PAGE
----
We live in such a fast pace, high expectation, individualistic society, that it is very easy to get overwhelmed and stressed. There are more and more individuals developing anxiety and mood disorders. Even young children are having ‘nervous breakdowns’. In keeping with these problems, I see a subset of children referred to me for neurological problems such as refractory seizures, gait abnormalities, weakness, or chronic headaches that sometimes turn out to have severe emotional disturbances that account for what appears to be a neurological problem. In other words, seizures for instance, do not always have to be neurologic in origin. They can be psychogenic, the result of an emotional breakdown. An individual with non-epileptic seizures may not gain control of their ‘refractory’ or hard to control seizures with anti-seizure drugs. The individual does not have an incurable case of epilepsy. Simply, the wrong form of treatment is being implemented for this patient. This scenario is not at all uncommon. I had an adult patient whose seizures where so prolonged and unrelenting that the patient was about to be placed on a breathing machine (intubated) prior to being placed into a drug-induced coma to stop the seizures when it was discovered that the seizures were of psychogenic etiology. The patient revealed to the medical team that she was under a lot of stress and ‘at the end of her rope’. Her stress was converted into an apparent seizure disorder. With appropriate counseling and support, this patient’s seizures disappeared completely, without seizure medicines.

Many children with behavioral and academic difficulties of unclear etiology may have disorders that are largely psychogenic in origin. Others may have low self- esteem. Many children get insufficient praise, which children need to thrive. Children need to believe in themselves. Their parents and teachers need to believe in them as well. And children need to know that their parents and teachers believe in them.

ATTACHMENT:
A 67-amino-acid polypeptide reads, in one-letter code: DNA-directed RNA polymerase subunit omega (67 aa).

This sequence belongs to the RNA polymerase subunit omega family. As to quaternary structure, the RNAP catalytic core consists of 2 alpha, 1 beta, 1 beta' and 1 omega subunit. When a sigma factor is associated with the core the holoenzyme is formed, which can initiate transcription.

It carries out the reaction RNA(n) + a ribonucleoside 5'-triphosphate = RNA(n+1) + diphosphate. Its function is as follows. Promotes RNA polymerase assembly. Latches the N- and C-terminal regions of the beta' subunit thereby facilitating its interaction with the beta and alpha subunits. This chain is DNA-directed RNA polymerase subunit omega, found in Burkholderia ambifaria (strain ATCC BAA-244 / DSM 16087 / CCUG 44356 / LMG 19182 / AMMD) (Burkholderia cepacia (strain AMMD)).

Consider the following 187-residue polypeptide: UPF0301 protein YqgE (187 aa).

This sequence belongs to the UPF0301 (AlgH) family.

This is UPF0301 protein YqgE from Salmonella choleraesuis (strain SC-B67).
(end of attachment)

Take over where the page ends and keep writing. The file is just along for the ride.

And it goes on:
I took care of a child who had a lot of problems including a severe speech delay. This child’s parents were told by other specialists that he would never talk because of the severity of his problems. He was almost 5 years old at that time. I saw him for several visits before he was lost to follow up. I saw him again after a couple of years and was pleasantly amazed to see that he was now speaking well and getting good grades in a mainstream classroom. I asked the family what made the difference in his language improvement. The answer was that he had moved to a new school where everyone believed in him and challenged him. He then blossomed! Interestingly, the child also became healthier. Previously, he had many illnesses. A happy, secure, appreciated child is more likely to be healthy compared to a child who is under a lot of stress with a poor self-esteem. Studies in the field of psychoneuroimmunology suggest that mental attitude and emotional status can influence the competence of the immune system, which in turn can alter neurological function (Sheridan et al. 1994). What this means is that a child with autism who is receiving all of the appropriate therapies (behavioral, educational, and biomedical including nutritional) and that does not make the type of progress expected may be experiencing psychological disturbances that are holding him back.